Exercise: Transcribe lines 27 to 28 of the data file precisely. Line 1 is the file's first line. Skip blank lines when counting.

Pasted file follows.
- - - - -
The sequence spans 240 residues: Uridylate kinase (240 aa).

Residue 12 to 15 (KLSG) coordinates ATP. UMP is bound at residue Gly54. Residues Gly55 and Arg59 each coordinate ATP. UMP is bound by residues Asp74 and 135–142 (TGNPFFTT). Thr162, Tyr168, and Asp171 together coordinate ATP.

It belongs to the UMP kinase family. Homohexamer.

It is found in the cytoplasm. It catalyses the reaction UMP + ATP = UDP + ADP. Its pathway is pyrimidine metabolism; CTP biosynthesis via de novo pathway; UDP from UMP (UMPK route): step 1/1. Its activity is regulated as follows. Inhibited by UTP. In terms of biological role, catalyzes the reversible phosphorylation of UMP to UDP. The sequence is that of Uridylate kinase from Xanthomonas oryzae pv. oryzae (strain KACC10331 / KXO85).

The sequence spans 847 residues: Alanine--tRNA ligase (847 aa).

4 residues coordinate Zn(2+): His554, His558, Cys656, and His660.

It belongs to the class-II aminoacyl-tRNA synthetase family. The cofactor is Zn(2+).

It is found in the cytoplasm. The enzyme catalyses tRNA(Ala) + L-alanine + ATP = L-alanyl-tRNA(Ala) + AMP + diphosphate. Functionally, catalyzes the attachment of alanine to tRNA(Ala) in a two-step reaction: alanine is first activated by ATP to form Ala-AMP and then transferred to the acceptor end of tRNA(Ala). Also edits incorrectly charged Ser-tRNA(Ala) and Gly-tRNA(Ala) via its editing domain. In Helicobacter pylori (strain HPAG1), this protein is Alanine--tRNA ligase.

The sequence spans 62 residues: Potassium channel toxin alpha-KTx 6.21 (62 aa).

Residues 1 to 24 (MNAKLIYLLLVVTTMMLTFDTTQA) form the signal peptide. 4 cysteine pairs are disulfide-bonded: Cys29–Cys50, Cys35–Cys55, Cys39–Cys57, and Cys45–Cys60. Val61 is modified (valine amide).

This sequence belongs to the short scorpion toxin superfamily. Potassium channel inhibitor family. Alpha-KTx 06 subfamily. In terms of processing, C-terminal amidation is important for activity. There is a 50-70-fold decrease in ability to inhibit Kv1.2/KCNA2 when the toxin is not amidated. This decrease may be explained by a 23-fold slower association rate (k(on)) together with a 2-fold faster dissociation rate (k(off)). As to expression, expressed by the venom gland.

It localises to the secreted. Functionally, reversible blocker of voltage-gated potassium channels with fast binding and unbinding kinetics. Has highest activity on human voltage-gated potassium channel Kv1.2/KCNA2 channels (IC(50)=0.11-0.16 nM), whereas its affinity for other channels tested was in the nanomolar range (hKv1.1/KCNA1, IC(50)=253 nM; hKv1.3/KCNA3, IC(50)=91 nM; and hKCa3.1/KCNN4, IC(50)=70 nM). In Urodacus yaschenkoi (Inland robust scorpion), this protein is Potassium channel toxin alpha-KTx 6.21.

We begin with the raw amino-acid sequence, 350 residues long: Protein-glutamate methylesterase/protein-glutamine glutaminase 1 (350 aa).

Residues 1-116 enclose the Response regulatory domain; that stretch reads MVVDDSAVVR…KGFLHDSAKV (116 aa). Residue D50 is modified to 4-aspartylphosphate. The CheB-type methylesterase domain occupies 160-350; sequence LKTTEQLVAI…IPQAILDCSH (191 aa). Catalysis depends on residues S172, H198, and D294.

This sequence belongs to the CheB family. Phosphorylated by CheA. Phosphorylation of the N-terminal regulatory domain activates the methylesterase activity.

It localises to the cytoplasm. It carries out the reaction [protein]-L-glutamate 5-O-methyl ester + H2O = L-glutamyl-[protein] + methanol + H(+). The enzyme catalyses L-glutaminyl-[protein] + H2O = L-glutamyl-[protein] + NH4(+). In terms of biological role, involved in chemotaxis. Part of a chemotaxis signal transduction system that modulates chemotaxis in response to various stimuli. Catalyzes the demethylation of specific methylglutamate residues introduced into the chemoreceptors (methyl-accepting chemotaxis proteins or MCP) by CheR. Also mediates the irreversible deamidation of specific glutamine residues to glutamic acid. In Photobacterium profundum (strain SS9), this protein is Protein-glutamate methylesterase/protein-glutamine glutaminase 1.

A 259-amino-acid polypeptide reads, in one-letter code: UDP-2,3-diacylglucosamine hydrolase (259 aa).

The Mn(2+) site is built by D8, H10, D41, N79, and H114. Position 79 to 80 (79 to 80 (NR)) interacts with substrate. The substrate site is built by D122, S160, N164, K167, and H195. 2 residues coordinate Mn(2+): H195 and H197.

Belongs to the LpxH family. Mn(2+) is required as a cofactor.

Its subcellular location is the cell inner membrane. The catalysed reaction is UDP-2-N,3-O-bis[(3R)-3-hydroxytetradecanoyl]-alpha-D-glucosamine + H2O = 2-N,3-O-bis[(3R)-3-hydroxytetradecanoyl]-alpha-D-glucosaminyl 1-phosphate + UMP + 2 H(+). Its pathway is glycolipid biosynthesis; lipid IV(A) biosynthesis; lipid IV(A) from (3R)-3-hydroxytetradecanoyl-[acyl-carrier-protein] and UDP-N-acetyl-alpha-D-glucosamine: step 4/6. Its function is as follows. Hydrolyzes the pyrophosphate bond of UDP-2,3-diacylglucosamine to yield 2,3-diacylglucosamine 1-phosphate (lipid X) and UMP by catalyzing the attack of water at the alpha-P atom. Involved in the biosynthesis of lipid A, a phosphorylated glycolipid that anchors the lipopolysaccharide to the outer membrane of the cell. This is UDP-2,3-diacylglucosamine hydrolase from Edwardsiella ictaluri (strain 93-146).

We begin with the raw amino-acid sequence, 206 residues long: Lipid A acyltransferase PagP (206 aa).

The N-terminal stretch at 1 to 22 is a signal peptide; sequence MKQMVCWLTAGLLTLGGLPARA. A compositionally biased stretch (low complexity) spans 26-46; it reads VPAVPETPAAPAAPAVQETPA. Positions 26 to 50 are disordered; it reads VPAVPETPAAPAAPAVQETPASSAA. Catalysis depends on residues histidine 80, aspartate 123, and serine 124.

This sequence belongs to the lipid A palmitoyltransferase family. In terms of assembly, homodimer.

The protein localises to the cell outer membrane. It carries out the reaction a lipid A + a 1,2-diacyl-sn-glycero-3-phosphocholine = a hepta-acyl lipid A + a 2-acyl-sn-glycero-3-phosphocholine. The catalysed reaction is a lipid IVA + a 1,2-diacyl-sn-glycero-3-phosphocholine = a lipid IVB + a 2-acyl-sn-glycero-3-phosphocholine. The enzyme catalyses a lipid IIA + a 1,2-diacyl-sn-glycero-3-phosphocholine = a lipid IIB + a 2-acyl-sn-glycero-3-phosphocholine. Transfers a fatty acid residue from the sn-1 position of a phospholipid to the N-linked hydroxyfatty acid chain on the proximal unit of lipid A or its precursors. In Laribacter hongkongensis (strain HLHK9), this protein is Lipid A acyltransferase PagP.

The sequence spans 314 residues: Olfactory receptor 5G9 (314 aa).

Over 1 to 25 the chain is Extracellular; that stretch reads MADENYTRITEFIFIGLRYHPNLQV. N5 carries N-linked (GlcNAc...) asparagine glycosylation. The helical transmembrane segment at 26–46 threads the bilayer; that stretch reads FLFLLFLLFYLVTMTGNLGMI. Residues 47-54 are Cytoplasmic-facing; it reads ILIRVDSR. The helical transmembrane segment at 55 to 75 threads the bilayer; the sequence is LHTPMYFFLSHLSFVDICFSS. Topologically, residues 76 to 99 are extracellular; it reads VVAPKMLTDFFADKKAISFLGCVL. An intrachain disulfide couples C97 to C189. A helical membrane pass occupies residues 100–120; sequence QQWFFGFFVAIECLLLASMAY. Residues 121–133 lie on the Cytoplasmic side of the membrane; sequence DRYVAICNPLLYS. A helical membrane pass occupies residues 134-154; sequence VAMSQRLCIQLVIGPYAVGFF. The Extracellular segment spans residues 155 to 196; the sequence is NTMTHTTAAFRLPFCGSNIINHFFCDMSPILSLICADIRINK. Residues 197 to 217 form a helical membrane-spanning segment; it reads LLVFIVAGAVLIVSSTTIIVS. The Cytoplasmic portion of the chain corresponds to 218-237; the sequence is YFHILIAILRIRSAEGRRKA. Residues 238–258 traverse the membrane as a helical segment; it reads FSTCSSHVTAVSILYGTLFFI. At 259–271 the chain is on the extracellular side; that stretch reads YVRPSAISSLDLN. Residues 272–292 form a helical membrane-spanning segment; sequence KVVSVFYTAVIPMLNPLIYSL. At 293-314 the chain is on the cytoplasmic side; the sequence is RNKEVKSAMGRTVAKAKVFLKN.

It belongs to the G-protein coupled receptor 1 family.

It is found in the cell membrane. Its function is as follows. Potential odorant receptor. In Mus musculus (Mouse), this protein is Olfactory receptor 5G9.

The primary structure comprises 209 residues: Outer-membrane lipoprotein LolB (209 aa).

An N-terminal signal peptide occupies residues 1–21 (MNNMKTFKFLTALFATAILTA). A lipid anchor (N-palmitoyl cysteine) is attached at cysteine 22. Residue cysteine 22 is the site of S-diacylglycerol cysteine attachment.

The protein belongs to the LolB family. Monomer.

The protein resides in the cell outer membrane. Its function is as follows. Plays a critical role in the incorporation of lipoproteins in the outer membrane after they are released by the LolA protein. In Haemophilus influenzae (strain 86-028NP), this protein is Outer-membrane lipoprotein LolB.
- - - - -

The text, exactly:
It belongs to the G-protein coupled receptor 1 family.

It is found in the cell membrane. Its function is as follows. Potential odorant receptor. In Mus musculus (Mouse), this protein is Olfactory receptor 5G9.